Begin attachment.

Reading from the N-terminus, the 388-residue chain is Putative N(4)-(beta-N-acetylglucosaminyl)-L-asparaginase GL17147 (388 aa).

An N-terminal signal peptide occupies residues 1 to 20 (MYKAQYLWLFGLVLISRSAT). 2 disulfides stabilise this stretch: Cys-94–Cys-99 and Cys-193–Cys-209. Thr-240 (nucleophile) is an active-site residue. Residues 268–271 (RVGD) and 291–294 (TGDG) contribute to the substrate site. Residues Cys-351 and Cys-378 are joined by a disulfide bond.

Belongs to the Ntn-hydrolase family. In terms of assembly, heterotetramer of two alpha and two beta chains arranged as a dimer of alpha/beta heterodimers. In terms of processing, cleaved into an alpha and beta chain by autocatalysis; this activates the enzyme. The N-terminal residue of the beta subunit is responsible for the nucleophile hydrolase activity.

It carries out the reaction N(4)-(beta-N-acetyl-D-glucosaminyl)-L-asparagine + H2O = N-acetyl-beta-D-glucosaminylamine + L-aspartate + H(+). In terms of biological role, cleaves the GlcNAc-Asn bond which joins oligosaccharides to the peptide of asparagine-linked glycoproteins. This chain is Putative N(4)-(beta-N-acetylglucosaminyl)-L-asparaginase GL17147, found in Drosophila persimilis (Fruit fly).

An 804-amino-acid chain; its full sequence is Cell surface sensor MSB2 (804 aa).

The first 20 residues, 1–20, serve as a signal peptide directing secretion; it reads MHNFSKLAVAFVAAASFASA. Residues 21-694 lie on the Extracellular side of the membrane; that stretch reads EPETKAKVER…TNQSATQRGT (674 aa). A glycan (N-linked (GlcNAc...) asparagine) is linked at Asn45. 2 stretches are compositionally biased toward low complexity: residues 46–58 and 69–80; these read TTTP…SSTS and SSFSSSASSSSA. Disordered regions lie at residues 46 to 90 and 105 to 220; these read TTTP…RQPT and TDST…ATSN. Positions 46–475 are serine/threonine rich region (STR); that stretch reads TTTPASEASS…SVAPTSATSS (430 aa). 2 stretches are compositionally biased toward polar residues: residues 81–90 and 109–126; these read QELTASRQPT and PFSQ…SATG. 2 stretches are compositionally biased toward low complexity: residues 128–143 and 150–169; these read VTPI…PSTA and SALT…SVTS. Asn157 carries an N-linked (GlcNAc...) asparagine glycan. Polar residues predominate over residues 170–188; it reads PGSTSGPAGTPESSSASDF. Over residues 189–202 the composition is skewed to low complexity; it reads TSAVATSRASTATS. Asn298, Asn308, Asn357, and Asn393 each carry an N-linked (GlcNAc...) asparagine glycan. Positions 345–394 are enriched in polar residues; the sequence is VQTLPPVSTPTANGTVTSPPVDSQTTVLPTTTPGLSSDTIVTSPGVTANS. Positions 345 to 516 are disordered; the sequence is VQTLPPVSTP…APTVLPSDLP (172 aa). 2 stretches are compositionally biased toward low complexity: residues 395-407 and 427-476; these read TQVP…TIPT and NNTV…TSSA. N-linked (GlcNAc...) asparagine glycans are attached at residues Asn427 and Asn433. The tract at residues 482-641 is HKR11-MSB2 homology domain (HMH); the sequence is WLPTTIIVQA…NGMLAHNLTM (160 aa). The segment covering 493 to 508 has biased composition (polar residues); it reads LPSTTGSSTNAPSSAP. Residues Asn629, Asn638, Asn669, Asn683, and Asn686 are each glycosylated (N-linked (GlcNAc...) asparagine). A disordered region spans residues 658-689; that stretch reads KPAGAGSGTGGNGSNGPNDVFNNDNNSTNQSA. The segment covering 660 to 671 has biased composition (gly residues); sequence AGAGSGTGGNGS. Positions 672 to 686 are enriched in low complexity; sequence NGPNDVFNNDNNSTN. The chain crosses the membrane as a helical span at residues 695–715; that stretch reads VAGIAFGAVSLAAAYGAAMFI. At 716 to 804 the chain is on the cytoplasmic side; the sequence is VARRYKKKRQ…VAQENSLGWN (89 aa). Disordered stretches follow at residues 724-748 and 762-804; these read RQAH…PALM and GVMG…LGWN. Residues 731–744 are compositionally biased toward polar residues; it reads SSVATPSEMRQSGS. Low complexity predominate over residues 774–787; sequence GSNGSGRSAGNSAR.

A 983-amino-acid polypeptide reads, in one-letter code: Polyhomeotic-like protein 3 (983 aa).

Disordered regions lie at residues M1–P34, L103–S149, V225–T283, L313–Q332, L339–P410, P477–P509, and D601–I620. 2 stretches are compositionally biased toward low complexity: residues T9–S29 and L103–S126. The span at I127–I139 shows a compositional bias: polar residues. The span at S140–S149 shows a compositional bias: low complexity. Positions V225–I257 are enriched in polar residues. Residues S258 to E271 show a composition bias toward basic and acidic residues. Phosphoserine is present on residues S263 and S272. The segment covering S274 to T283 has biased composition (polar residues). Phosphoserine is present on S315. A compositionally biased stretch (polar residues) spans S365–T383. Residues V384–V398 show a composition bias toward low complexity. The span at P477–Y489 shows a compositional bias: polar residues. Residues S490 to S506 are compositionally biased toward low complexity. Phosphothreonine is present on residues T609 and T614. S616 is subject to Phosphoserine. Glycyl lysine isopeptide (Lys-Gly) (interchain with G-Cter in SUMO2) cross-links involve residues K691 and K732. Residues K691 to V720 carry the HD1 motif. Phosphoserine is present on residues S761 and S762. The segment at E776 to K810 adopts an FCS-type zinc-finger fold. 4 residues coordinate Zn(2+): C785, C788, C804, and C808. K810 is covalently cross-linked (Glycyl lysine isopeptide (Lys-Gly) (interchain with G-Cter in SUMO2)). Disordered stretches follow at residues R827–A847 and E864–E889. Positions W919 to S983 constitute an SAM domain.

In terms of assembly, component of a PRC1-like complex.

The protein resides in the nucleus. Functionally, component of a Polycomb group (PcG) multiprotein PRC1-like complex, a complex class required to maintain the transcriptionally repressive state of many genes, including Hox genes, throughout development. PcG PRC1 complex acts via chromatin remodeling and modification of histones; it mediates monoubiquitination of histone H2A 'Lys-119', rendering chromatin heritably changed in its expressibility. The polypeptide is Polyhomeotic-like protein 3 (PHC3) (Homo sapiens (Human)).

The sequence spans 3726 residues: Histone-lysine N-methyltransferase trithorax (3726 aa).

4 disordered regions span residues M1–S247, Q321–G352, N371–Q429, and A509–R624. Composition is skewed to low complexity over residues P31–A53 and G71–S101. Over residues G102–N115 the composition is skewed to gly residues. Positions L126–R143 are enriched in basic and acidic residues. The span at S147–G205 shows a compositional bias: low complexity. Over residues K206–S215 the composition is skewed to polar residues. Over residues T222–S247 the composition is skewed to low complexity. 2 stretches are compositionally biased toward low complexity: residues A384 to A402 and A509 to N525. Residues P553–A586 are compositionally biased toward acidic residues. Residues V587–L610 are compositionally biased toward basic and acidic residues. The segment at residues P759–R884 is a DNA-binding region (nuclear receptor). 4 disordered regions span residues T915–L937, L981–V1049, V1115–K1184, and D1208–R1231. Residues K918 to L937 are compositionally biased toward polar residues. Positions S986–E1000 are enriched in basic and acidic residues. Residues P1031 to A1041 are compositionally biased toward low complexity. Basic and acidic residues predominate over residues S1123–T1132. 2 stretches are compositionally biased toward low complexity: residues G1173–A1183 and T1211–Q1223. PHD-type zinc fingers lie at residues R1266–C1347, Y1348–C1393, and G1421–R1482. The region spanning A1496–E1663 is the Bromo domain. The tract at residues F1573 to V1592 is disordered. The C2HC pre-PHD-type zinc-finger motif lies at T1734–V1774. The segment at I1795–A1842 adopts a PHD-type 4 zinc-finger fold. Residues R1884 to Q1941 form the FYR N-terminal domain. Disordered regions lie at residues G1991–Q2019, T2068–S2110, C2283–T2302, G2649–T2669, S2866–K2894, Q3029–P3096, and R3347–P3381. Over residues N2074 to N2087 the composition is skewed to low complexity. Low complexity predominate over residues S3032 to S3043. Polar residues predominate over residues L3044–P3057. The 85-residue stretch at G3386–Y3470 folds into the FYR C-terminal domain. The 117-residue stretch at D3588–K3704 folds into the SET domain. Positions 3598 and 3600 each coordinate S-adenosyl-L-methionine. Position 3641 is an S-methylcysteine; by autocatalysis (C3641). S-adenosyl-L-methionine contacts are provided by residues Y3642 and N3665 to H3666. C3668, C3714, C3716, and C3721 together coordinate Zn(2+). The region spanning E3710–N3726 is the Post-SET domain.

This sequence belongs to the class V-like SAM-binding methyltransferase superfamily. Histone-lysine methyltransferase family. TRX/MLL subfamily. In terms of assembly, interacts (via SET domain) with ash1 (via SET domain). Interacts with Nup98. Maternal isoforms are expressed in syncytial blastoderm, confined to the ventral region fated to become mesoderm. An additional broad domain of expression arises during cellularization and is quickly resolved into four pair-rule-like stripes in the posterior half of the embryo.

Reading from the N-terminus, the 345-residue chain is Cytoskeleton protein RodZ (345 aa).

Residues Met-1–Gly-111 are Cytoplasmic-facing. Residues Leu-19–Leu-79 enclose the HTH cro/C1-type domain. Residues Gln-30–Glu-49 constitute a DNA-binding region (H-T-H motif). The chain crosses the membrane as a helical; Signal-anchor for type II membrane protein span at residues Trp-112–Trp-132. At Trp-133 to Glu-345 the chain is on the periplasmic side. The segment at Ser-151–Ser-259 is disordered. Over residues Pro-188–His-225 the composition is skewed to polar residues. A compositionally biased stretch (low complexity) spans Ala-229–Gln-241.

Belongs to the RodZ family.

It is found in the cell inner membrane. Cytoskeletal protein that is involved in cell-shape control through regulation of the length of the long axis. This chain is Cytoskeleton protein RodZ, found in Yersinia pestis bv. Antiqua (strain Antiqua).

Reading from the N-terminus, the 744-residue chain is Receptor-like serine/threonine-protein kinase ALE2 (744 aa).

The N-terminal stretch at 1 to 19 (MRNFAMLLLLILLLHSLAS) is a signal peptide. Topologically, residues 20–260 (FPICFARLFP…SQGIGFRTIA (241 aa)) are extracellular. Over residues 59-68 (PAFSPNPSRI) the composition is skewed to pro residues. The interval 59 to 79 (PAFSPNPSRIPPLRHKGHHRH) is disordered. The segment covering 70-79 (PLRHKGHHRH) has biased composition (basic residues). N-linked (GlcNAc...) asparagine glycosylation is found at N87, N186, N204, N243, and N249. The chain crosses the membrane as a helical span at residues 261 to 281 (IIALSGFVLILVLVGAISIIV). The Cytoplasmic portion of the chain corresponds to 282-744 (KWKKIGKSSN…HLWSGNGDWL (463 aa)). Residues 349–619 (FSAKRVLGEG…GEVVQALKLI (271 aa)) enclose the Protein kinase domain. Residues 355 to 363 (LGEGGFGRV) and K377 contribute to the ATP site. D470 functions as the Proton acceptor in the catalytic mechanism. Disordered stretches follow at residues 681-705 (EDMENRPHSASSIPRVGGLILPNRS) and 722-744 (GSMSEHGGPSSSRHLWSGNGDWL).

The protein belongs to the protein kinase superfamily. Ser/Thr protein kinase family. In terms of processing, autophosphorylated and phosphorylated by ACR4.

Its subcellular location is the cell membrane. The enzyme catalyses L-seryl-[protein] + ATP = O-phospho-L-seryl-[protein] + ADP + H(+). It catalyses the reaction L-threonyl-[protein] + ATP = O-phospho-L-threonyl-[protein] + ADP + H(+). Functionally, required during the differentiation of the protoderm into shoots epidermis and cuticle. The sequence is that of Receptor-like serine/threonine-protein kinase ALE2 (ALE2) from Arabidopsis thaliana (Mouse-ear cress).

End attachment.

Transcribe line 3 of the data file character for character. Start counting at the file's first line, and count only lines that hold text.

Belongs to the Ntn-hydrolase family. In terms of assembly, heterotetramer of two alpha and two beta chains arranged as a dimer of alpha/beta heterodimers. In terms of processing, cleaved into an alpha and beta chain by autocatalysis; this activates the enzyme. The N-terminal residue of the beta subunit is responsible for the nucleophile hydrolase activity.